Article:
You might have seen it and thought it was “just a pile of rocks”. You’re right, it is a pile of rocks, but it is a pile of rocks with a purpose. Also known as rubble, shot rock or rock armour, we use this rock star to protect our coastlines, riverbeds, bridges and steep hills from erosion by water.
How does something as unassuming as a pile of rocks have such a big impact on erosion? When used for water erosion, rip rap absorbs and deflects the impact of water before it reaches the important stuff (i.e. bridge or a road). Simply put, when water energy is strong, the rip rap takes a hit for the team, leaving our bridges, roadways and shorelines to serve another day. The Peace River Region, which was hit hard by water erosion this year used approximately 40,000 m3 of rip rap to repair highway infrastructure damaged by flooding.
If you think that rip rap is just a brute force in erosion control, you are mistaken. Our sturdy friend has an intelligent side too. Gaps in rip rap trap and slow the flow of water, which also slows erosion. Larger rip rap “piles” are used to control large scale erosion and are interlocked to stabilize the pile, allowing it to stay in place for many years to come.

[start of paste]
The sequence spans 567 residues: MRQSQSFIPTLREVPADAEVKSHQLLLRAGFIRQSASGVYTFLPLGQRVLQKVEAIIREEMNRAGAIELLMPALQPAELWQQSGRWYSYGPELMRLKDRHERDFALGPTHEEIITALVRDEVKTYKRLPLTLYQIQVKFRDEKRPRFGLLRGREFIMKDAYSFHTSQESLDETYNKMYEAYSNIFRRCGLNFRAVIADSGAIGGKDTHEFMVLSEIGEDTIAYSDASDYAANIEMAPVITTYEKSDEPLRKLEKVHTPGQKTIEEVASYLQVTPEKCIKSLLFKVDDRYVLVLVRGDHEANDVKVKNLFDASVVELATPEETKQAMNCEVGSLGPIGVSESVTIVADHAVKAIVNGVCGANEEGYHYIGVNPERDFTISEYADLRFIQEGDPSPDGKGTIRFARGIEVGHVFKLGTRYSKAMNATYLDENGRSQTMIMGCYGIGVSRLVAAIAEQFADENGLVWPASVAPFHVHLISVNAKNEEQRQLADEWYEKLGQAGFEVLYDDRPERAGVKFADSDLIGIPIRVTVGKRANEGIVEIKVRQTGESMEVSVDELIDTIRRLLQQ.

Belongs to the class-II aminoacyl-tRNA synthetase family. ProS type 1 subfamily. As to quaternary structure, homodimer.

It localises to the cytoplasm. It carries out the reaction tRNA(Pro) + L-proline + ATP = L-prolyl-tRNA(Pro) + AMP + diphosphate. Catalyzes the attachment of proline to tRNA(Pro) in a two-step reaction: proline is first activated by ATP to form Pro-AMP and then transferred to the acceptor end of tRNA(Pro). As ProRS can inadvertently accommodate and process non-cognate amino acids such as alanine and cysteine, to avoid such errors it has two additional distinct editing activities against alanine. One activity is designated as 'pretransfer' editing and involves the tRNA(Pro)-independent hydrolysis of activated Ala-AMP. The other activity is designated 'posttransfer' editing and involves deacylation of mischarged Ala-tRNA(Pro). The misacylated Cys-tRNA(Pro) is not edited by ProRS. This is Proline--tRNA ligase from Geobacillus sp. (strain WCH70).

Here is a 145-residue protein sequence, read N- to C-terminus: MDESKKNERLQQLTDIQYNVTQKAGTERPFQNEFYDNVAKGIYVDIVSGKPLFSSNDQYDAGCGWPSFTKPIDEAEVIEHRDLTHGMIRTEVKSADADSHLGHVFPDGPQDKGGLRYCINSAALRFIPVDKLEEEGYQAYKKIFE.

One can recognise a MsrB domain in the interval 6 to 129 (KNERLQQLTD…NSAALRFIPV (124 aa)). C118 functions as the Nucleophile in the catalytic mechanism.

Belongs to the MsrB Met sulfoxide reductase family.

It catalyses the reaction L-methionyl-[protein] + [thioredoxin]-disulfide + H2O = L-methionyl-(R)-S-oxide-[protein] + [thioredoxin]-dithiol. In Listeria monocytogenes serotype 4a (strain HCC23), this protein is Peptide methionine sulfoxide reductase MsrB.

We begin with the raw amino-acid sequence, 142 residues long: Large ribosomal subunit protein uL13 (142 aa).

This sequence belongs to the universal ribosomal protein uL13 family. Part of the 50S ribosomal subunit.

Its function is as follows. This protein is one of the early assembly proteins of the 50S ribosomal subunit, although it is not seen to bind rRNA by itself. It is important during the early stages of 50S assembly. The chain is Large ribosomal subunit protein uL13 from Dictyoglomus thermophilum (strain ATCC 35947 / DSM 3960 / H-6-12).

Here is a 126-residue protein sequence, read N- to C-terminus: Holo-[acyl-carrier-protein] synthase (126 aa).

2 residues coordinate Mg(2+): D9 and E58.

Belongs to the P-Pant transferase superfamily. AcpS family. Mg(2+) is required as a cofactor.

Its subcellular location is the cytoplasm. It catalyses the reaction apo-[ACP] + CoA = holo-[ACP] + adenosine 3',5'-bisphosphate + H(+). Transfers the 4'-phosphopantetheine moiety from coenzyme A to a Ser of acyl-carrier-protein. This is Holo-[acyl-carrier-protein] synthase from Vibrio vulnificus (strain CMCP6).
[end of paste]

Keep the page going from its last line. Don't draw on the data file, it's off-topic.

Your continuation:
Rip rap also helps to create habitat for wildlife. When used along waterways, rip rap helps to support small marine animals; while dry land rip rap provides shelter to a variety of land loving plants and animals.
Do you know why the shape of the rock used as rip rap is important? Rough cut and angular rock are more effective at breaking down energy than rounded river rock and, while river rock may look nice, irregular rocks bind together more easily. Using large, irregular rocks as rip rap also helps recycle material created during blasting and other road building projects. So the next time you scramble over some rocks to get to the sea, or see small ferns and animals poking their heads out of “a pile of rocks” along the highway, you will know that those are no ordinary rocks; They are rocks that help stop the roll of erosion.